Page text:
Alright, with those "fools' teleporters" discarded, we can break the remaining models down using a simple question: What happens at the destination?

"Nothing at all": Fraudulent Teleportation

What appears to be, and is popularly sold as, a "teleportation unit" is in fact merely a disintegrator. The receiver/reassembler technology does not exist, or exists but is not in use; smoke, mirrors and cajolery are used to conceal this fact from the victims. "Oh, the destination colony is four and a half light-years from here! You won't get a response for nine years... Unless you feel like following them?" The operator collects the victims' assets. Source.

This, again, is not teleportation.

Crowbar Teleportation

When the teleporter fires, a gap is somehow forced open at the destination and the source volume of matter is inserted. This probably leaves a vacuum at the source, which implodes noisily unless something prevents this. In this model, the crowbar effect is a direct result of using the teleporter — maybe the arriving "packet" of data forces everything out of the way as it descends/unfolds from some higher dimension. (As opposed to some secondary machine opening the gap deliberately to make room. More about that in a second.) Example: can't provide one off-hand; I used something similar in Ra, but that's really nanobot "printing".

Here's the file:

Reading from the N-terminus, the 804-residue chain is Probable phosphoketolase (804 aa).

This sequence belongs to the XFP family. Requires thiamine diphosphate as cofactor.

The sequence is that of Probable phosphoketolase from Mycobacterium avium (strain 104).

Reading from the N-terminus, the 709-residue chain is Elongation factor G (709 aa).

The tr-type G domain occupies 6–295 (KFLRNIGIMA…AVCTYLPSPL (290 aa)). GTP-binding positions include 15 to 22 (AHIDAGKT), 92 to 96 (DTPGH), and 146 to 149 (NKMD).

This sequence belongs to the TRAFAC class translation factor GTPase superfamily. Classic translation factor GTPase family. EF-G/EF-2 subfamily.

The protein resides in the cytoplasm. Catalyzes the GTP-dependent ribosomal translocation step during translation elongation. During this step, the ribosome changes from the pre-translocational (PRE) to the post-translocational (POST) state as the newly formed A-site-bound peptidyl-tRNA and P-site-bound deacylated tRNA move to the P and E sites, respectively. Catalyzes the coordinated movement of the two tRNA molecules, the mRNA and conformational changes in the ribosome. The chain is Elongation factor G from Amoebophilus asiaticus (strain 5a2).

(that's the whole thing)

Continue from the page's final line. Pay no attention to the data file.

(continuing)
Forcing air molecules or even grass or dirt out of the way at the destination probably isn't too much trouble, whereas teleporting into a volume of solid steel is cause for more concern; how much force does this take? How much force does the incoming matter exert to create this space? What happens if it isn't physically possible to force a large enough gap open? Does the source volume get compressed into a smaller space? Does it bounce back to the source somehow?

This has the interesting side-effect of turning teleportation into an effective way to selectively distort the internal structure of physical objects.


All the matter at the destination is annihilated to make room for the incoming matter from the source. Again, a vacuum is left at the source; again, the annihilation effect is considered to be a direct result of applying teleportation technology. There is NOT some secondary device which "clobbers" the target volume to prepare room for what is incoming. Example: Team Fortress 2 (sort of).